Inside First Calvary Baptist Church in the Newhallville neighborhood of New Haven, dozens came out to demand accountability from their police but also action from their community.
“I think that this is an opportune time to do something daring and risking. I think this is an opportune time not for us to play it safe, but for us to make necessary and tangible change,” said Rev. Daniel Bland of Revival Church.
The Greater New Haven Clergy Association hosted a meeting with police and elected officials representing Hamden, New Haven and Yale.
New Haven Police Chief Karl Jacobson immediately addressed the treatment of Randy Cox, who became paralyzed after being in police custody. Jacobson promised to do better.
“Right now, I don’t blame you for not trusting us. I don’t blame you. But I say to you, we’re going to regain your trust,” Jacobson said.
New Haven State’s Attorney John Doyle, Jr. also attended and pledged to better the community by concentrating on violent offenders, but also helping individuals who need new direction, new hope and referrals to programs.
“What I plan to do is to take into account my experiences and my background in the City of New Haven and recognize some things that we need to change and some things we need to fix,” Doyle said.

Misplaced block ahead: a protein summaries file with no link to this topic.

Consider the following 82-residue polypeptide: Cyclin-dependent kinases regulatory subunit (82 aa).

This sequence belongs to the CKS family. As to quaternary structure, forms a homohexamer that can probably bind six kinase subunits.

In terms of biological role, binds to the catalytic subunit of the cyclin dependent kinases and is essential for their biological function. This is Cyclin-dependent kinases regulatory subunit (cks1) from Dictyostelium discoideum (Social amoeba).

Those who attended wanted to know the vision and values for police departments and how they were going to help those wrongly convicted.
Several activists who spoke said when it comes to bettering their neighborhoods, responsibility comes down to each and every one of them. They said changes can’t happen in meetings where they are, but out in the community where they can reach those most at risk, especially young people.
“They’re struggling out there. They have no hope but the streets,” said one speaker.
“We’re going to stand with one another, and we’re going to take back our community. And we’re going to be the representation for our children that we are supposed to be,” said another speaker.
This Saturday, there’s a Family Day Stop the Violence event beginning at noon. It’s at Lincoln-Bassett Community School Field, and organizers say they hope families will come out and take part.
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